Yet triclosan poses a problem — not only does it kill bad bacteria, it also kills beneficial bacteria. Research has shown that triclosan has given rise to antibiotic resistance, making treatment of common ailments and illnesses with antibiotics less effective. Triclosan also poses an environmental risk; it is harmful to algae, and can disrupt normal hormone functioning -- and thus development -- in wildlife. The FDA is busy conducting studies to determine the health risk it poses on humans.

    Credit: https://www.flickr.com/photos/usdagov/ Credit: https://www.flickr.com/photos/usdagov/

    While it is believed that the majority of triclosan is removed during the wastewater treatment process, the US Geological Survey (USGS) has found traces of triclosan in approximately 58% of streams tested.

    "What you use has an impact even though you're probably not thinking about it," says Monica Mendez, an associate professor in the Department of Biology and Chemistry at Texas A&M International University, and lead author of a research paper that was recently published in the Journal of Environmental Quality. "If a river happens to be a source of irrigation, could triclosan possibly get into our food?" Mendez asks.

    In order to gain a better understanding of how tricolosan-contaminated water affects soils and plants that are irrigated with it, Mendez and her research team used triclosan-contaminated water to irrigate tomatoes, onions and exposed soil. When the crops were harvested, the researchers detected triclosan in all edible parts of both plants. However, this was at levels considered safe for human consumption.

    The researchers also found that even though triclosan broke down rapidly in soils, it never broke down completely. Instead, it breaks down into other harmful hormone disrupting compounds that can be even more detrimental than triclosan.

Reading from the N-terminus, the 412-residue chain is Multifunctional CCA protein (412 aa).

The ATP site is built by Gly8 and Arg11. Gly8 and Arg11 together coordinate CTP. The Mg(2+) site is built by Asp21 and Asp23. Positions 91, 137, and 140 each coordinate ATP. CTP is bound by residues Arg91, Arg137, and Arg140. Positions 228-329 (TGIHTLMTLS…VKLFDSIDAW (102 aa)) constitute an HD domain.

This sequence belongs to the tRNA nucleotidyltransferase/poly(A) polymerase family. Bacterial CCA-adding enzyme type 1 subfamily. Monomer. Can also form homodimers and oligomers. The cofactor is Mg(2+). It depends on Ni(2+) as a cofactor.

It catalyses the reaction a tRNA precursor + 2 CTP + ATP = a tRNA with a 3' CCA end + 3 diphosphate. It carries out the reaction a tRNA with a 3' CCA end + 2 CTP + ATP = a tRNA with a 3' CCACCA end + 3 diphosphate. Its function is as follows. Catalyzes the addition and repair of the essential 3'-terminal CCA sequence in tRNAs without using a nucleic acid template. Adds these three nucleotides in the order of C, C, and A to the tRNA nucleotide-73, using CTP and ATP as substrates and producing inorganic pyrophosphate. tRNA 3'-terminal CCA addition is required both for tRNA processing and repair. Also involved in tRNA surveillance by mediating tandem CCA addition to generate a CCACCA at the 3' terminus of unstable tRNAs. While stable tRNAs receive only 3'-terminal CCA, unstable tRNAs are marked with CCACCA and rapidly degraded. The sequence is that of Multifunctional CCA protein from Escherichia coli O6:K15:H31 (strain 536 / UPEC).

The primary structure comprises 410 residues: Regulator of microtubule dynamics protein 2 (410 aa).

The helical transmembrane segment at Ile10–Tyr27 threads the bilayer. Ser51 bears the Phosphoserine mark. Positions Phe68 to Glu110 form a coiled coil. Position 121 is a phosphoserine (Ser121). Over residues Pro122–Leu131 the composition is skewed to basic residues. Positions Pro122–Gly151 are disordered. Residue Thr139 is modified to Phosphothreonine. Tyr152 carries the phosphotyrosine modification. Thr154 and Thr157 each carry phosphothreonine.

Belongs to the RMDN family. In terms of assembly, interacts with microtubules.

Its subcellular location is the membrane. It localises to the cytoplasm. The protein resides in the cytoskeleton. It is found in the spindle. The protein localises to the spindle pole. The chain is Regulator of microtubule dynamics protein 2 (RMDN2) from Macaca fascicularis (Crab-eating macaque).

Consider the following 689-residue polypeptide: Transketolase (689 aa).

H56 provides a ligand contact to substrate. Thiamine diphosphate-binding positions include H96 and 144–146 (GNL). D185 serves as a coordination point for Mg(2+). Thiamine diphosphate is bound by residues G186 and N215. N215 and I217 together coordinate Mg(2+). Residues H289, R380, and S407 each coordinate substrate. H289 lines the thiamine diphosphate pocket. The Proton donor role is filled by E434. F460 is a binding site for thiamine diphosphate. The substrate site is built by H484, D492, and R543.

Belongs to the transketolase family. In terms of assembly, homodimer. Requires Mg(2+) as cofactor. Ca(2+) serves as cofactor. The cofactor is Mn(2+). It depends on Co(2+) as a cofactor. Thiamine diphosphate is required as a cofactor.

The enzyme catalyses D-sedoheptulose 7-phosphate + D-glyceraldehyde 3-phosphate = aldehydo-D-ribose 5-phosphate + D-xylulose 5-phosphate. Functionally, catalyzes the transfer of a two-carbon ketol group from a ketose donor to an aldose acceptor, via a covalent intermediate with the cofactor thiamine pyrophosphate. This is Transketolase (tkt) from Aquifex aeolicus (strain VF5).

The researchers are also concerned about the effect that triclosan has on bacterial communities living in soils, which are necessary for healthy plant growth. Because triclosan indiscriminately targets both good and bad bacteria, it not only kills disease-causing bacteria, but beneficial bacteria too. Plants tend to flourish in soils that have a thriving and diverse microbial community, but these bacterial communities can be negatively impacted by triclosan.

    "We know that triclosan decreases the diversity of bacterial communities," says Mendez, "But we still need to figure out which good bacteria we are losing."

    This is the first study that measures the effects of long-term, repeated exposure to triclosan on soils and plants. Mendez hopes that future studies will assess the impact that triclosan has on soil microbes.

    "Because we're all concerned about disease-causing bacteria, we generally ignore what happens below ground," Mendez says. "Water and soil come together. We need to look at the quality of both, because food is important."

    Journal Reference
    Monica O. Mendez, Erika M. Valdez, Eileen M. Martinez, Melissa Saucedo, Brittan A. Wilson. Fate of Triclosan in Irrigated Soil: Degradation in Soil and Translocation into Onion and Tomato. Journal of Environment Quality, 2016; 45 (3): 1029 DOI: 10.2134/jeq2015.07.0386

  • Surge in Water Use in North Dakota Attributed to Oilfield Expansion and Influx of Temporary Oilfield Workers

    The surge in water use in North Dakota's rapidly expanding oil industry is not only due to increasing demand as a result of more oil wells, but is also attributed to the influx of people to the Bakken oil shale region, according to a study recently conducted by the US Department of Energy (DOE).

    The recent expansion of oil fields in the Bakken shale region has drawn thousands of oil workers into the area. Between 2010-1012, approximately 24,000 temporary oil industry workers flocked into the area, boosting Williams County's existing permanent population of 27,000 considerably.

    According to Corrie Clark, an environmental systems engineer in the Argonne National Laboratory's Environmental Science Division, and a co-author of the paper which was recently published in Environmental Science & Technology: "It is estimated that the average household in the North Dakota Bakken region uses about 80 to 160 gallons of water a day. If each new temporary worker used 80 gallons a day, their total would be more than half the water used for hydraulic fracturing alone. If they used 160 gallons a day, it would exceed the total amount of water used for hydraulic fracturing. Either way, water use by new temporary workers accounts for a big share of the region's increased water use."

    The Bakken shale consists of an oil deposit that lies beneath parts of Montana and North Dakota (US), and Manitoba and Saskatchewan (Canada). The annual water consumption for hydro-fracking has risen dramatically since 2008 when annual consumption was 770 million gallons; by 2012 the annual water consumption for hydro-fracking had shot up to 4.27 billion gallons per year.